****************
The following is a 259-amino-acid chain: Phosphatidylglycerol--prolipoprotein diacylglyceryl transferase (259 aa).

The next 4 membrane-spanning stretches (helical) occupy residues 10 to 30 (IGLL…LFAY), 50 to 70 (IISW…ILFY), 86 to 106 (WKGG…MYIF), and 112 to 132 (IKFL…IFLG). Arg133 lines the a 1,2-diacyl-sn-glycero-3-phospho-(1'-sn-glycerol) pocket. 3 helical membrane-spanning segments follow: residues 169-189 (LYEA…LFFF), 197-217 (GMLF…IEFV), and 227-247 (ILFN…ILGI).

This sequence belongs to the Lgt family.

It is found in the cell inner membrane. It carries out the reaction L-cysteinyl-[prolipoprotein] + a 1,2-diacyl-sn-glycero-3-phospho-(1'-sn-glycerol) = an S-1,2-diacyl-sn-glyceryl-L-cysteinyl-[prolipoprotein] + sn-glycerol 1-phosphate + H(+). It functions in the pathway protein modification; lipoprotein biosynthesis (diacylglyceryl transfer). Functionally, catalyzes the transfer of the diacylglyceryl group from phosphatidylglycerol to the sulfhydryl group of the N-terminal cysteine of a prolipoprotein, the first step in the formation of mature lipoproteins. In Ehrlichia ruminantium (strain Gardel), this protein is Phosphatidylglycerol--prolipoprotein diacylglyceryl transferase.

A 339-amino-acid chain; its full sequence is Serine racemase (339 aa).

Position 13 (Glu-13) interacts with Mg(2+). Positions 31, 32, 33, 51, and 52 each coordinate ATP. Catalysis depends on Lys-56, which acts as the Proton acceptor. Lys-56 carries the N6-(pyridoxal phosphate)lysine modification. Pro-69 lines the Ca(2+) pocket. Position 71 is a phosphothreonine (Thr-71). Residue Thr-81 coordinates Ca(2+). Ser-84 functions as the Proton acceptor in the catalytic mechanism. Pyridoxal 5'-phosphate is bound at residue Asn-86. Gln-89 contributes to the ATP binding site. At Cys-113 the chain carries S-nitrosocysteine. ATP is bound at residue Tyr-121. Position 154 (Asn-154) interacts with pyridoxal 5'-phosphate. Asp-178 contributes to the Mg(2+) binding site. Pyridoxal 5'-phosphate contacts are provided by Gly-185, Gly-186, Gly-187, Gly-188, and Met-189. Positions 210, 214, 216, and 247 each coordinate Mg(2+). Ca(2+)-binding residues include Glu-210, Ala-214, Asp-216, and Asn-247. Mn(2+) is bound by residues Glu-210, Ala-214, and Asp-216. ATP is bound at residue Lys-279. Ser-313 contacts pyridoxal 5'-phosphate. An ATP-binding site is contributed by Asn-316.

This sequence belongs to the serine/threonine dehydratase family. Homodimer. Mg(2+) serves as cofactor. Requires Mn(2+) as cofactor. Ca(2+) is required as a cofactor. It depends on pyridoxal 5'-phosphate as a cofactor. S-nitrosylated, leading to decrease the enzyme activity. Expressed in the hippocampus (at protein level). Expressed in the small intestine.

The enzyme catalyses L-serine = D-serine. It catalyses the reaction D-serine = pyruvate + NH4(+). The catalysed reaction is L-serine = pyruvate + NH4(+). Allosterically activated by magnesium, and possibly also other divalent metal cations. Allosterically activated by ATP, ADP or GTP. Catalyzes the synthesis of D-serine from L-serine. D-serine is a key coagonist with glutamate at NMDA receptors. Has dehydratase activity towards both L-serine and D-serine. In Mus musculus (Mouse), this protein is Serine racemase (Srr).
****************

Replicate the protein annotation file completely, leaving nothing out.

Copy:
The following is a 259-amino-acid chain: Phosphatidylglycerol--prolipoprotein diacylglyceryl transferase (259 aa).

The next 4 membrane-spanning stretches (helical) occupy residues 10 to 30 (IGLL…LFAY), 50 to 70 (IISW…ILFY), 86 to 106 (WKGG…MYIF), and 112 to 132 (IKFL…IFLG). Arg133 lines the a 1,2-diacyl-sn-glycero-3-phospho-(1'-sn-glycerol) pocket. 3 helical membrane-spanning segments follow: residues 169-189 (LYEA…LFFF), 197-217 (GMLF…IEFV), and 227-247 (ILFN…ILGI).

This sequence belongs to the Lgt family.

It is found in the cell inner membrane. It carries out the reaction L-cysteinyl-[prolipoprotein] + a 1,2-diacyl-sn-glycero-3-phospho-(1'-sn-glycerol) = an S-1,2-diacyl-sn-glyceryl-L-cysteinyl-[prolipoprotein] + sn-glycerol 1-phosphate + H(+). It functions in the pathway protein modification; lipoprotein biosynthesis (diacylglyceryl transfer). Functionally, catalyzes the transfer of the diacylglyceryl group from phosphatidylglycerol to the sulfhydryl group of the N-terminal cysteine of a prolipoprotein, the first step in the formation of mature lipoproteins. In Ehrlichia ruminantium (strain Gardel), this protein is Phosphatidylglycerol--prolipoprotein diacylglyceryl transferase.

A 339-amino-acid chain; its full sequence is Serine racemase (339 aa).

Position 13 (Glu-13) interacts with Mg(2+). Positions 31, 32, 33, 51, and 52 each coordinate ATP. Catalysis depends on Lys-56, which acts as the Proton acceptor. Lys-56 carries the N6-(pyridoxal phosphate)lysine modification. Pro-69 lines the Ca(2+) pocket. Position 71 is a phosphothreonine (Thr-71). Residue Thr-81 coordinates Ca(2+). Ser-84 functions as the Proton acceptor in the catalytic mechanism. Pyridoxal 5'-phosphate is bound at residue Asn-86. Gln-89 contributes to the ATP binding site. At Cys-113 the chain carries S-nitrosocysteine. ATP is bound at residue Tyr-121. Position 154 (Asn-154) interacts with pyridoxal 5'-phosphate. Asp-178 contributes to the Mg(2+) binding site. Pyridoxal 5'-phosphate contacts are provided by Gly-185, Gly-186, Gly-187, Gly-188, and Met-189. Positions 210, 214, 216, and 247 each coordinate Mg(2+). Ca(2+)-binding residues include Glu-210, Ala-214, Asp-216, and Asn-247. Mn(2+) is bound by residues Glu-210, Ala-214, and Asp-216. ATP is bound at residue Lys-279. Ser-313 contacts pyridoxal 5'-phosphate. An ATP-binding site is contributed by Asn-316.

This sequence belongs to the serine/threonine dehydratase family. Homodimer. Mg(2+) serves as cofactor. Requires Mn(2+) as cofactor. Ca(2+) is required as a cofactor. It depends on pyridoxal 5'-phosphate as a cofactor. S-nitrosylated, leading to decrease the enzyme activity. Expressed in the hippocampus (at protein level). Expressed in the small intestine.

The enzyme catalyses L-serine = D-serine. It catalyses the reaction D-serine = pyruvate + NH4(+). The catalysed reaction is L-serine = pyruvate + NH4(+). Allosterically activated by magnesium, and possibly also other divalent metal cations. Allosterically activated by ATP, ADP or GTP. Catalyzes the synthesis of D-serine from L-serine. D-serine is a key coagonist with glutamate at NMDA receptors. Has dehydratase activity towards both L-serine and D-serine. In Mus musculus (Mouse), this protein is Serine racemase (Srr).